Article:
Sergio Martellucci, the Director of the Quantum Optics courses in Erice, and I invited Townes to participate in the 2004 Quantum Optics Courses in Erice in 2004, and on the 40th anniversary of his receiving the Nobel Prize I presented him with a medal in the name of the Italian Optics and Photonics Society (SIOF). It was a nice ceremony in the Dirac Hall of the Ettore Majorana Centre with a hundred “students” [13] attending from all over the world. Wanting to challenge him, I asked whether he thought that one should speak of discovery of the maser rather than invention, being that maser action existed in nature. I do not know how much he appreciated the question, but he was very nice and explained that what makes the maser such a special device is not simply the stimulated emission in an inverted population but the presence of cavity and feedback, which do not exist in nature. We then had dinner and entertainment in his honour, with music and dancing in the kiosk of an ancient convent used by the Ettore Majorana Centre. My wife and I, conversing with Townes’ lovely wife Frances, watched Townes, 89 at the time, dance until midnight, at which time he stopped, not because he was tired but because by law we were forced to shut down the music.

We in the optical community and the scientific community at large are saddened by Townes’ death. He was the last of the laser fathers: Basov, Prokhorov, Schawlow and Maiman, major actors of the starting phase, had already passed away.

Anyone working in areas related to atomic clocks, masers, lasers, nonlinear optics and microwave astrophysics are all indebted to him for the important advancements he brought about in those fields.

Ciao Charles, and be happy where you are now!

Mario Bertolotti (University of Roma La Sapienza, Roma, Italy)

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[1] J P Gordon, H J Zeiger and C H Townes, Phys. Rev. 95, 282 (1954)

[2] A Einstein, Z. Phys. 18, 121 (1917)

[3] More molecules in the upper energy level than in the lower energy level

[4] C H Townes and A L Schawlow, Microwave Spectroscopy, McGraw-Hill, New York 1955

[5] C H Townes suggested the technique in a Bell Report around 1945. Also R V Pound, Rev.Sci. Instrum. 17, 490 (1946) made the same suggestion. The technique was later put into operation by W V Smith, J L Garcia de Quevedo, R L Carter, and W S Bennett, J. Appl. Phys. 18, 1112 (1947); E W Fletcher and S P Cooke, Cruft Lab. Tech. Rep 64, (1950); W D Hershberger and L E Norton, RCA Rev. 9, 38 (1948); C H Townes, A N Holten and F R Merritt, Phys. Rev. 74, 1113 (1948)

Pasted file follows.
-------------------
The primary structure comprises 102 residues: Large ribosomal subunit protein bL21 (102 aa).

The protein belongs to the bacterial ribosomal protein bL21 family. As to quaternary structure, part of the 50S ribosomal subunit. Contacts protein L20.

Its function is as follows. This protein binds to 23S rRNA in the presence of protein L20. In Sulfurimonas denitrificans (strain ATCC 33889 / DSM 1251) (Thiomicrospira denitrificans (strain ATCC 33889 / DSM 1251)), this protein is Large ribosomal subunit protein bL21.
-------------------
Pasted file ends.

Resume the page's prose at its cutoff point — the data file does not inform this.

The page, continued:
[6] C H Townes and A L Schawlow, Phys. Rev. 112, 1940 (1958)

[7] T H Maiman Nature 187, 493 (1960) I have tried to describe these first hectic years in my book Masers and Lasers: An Historic Approach, 2nd ed. to be published by Taylor and Francis soon.

[8] Already in 1955 C H Townes in the IAU Symposium 4, Radio Astronomy, ed. H C van de Hulst (London: Cambridge University Press) p.92 (1957) presented a paper in which he listed a number of molecules that might have radio transitions. Later he discovered the first polyatomic molecule in interstellar space: ammonia (A C Cheung, D M Rank, C H Townes, D D Thornton and W J Welch, Phys. Rev. Lett. 21, 1701 (1968)

[9] H Weaver, D R Williams, H Nannilou Dieter and T W Lum, Nature 208, 29 (1965)

[10] A C Cheung, D M Rank, C H Townes, D D Thornton and W J Welch, Nature 221, 626 (1969)

[11] J C Lacy,F Baas, C H Townes and T R Geballe, ApJ 227, L17 (1979); J C Lacy, C H Townes, T R Geballe and D J Hollenbach. ApJ 241, 132 (1980); J H Lacy, C H Townes and D J Hollenbach, ApJ 262, 120 (1982)

[12] N G Basov and A M Prokhorov, Zh. Eksp. Teor. Fiz. 27, 431 (1954) (in Russian); JETP 27, 431

[13] I wrote with quotation marks “students” because in reality they are PhDs, post-docs and researchers chosen among the best in the field of activity of the school

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International Commission for Optics

Bureau members (2011-2014):

President: Y. Arakawa;

Past-President: D. T. MooreTreasurer: J A Harrington;

Secretary: A M Guzmán, CREOL, The College of Optics and Photonics, University of Central Florida, PO Box 162700, 4000 Central Florida Blvd,Orlando, FL 32816-2700, USA; e-mail

Associate Secretary: G von Bally

Vice-Presidents, elected: J. Harvey, F. Höller, H. Michinel, J. Niemela, R. Ramponi, S-H Park, J. Zakrzewski, M. Zghal

Vice-Presidents, appointed: Y. J. Ding, J. C. Howell, S. Morgan, E. Rosas, P. Urbach, A Wagué, M. J. Yzuel

IUPAP Council Representative: C Cisneros

Editor in chief: A M Guzmán

Editorial committee:
K Baldwin, Australian National University, Australia;
J Dudley, Université de Franche-Comté, France;
William T Rhodes, Florida Atlantic University, USA.